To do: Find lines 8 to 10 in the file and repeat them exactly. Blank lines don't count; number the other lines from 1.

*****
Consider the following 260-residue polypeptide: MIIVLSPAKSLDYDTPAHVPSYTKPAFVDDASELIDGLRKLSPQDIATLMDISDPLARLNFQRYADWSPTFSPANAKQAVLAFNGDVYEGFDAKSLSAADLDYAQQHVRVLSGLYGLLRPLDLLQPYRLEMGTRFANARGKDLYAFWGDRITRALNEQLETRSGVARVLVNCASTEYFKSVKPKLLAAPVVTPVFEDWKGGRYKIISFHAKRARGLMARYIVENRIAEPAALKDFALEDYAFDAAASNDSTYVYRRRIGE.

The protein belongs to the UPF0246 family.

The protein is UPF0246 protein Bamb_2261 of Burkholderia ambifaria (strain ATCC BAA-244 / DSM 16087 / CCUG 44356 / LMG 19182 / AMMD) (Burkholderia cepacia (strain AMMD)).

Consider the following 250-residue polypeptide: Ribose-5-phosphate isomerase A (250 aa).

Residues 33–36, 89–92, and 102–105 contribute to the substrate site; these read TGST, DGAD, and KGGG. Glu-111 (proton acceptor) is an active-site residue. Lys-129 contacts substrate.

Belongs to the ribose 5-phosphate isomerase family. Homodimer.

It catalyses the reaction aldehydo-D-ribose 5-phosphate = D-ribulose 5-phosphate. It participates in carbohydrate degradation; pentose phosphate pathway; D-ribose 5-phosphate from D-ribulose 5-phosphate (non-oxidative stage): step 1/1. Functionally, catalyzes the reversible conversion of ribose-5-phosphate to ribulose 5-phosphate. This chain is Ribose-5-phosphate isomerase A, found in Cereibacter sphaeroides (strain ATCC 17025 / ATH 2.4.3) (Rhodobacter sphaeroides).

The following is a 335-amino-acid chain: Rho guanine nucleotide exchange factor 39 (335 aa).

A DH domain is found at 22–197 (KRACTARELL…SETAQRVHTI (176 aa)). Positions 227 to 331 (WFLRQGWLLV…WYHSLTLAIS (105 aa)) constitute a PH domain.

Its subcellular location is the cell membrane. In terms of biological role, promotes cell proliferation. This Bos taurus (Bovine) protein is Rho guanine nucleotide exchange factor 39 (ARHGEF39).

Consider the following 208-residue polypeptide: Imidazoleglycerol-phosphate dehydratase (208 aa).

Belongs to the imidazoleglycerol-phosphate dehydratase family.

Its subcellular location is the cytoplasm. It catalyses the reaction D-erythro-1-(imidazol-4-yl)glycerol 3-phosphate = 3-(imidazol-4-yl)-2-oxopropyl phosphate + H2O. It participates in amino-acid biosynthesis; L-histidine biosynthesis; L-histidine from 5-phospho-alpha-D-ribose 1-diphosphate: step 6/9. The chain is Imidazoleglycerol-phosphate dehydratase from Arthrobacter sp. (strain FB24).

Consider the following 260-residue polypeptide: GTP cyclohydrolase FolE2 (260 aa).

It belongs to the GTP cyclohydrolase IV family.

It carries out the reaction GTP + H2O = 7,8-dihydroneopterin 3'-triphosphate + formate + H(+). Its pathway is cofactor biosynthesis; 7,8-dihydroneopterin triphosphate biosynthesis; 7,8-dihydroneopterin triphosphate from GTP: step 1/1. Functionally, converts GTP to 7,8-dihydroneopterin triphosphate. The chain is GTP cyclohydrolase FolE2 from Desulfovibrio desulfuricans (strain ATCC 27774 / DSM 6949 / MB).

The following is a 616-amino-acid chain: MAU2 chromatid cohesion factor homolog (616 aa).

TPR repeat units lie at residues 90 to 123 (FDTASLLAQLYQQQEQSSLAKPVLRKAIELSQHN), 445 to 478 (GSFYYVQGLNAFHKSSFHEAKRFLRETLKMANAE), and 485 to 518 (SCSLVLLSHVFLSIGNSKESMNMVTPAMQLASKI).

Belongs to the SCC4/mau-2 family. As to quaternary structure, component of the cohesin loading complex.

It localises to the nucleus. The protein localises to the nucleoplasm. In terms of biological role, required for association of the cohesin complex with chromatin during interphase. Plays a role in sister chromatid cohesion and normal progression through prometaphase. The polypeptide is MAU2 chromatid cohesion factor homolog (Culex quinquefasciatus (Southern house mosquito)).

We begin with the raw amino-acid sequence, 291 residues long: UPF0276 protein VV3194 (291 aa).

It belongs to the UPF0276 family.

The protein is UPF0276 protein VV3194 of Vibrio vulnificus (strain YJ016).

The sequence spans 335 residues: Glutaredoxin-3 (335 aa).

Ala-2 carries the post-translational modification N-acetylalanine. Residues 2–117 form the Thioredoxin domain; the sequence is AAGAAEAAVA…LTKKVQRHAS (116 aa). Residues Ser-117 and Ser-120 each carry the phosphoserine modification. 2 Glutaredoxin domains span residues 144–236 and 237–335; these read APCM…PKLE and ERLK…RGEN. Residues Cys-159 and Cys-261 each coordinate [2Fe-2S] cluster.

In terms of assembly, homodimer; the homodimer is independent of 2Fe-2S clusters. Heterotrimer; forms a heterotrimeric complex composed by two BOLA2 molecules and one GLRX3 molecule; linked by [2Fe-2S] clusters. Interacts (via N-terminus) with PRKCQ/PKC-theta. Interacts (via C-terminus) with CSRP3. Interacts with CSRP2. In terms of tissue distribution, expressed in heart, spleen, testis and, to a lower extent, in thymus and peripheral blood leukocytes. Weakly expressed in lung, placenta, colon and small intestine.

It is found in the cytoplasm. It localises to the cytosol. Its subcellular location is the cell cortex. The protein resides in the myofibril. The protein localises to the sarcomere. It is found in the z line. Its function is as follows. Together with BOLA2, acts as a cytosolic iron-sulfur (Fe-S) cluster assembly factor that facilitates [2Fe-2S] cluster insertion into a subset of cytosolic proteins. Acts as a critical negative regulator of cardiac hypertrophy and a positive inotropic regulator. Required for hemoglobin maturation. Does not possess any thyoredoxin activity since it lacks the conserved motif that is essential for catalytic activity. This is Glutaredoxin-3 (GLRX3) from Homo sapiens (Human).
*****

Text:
The following is a 335-amino-acid chain: Rho guanine nucleotide exchange factor 39 (335 aa).

A DH domain is found at 22–197 (KRACTARELL…SETAQRVHTI (176 aa)). Positions 227 to 331 (WFLRQGWLLV…WYHSLTLAIS (105 aa)) constitute a PH domain.

Its subcellular location is the cell membrane. In terms of biological role, promotes cell proliferation. This Bos taurus (Bovine) protein is Rho guanine nucleotide exchange factor 39 (ARHGEF39).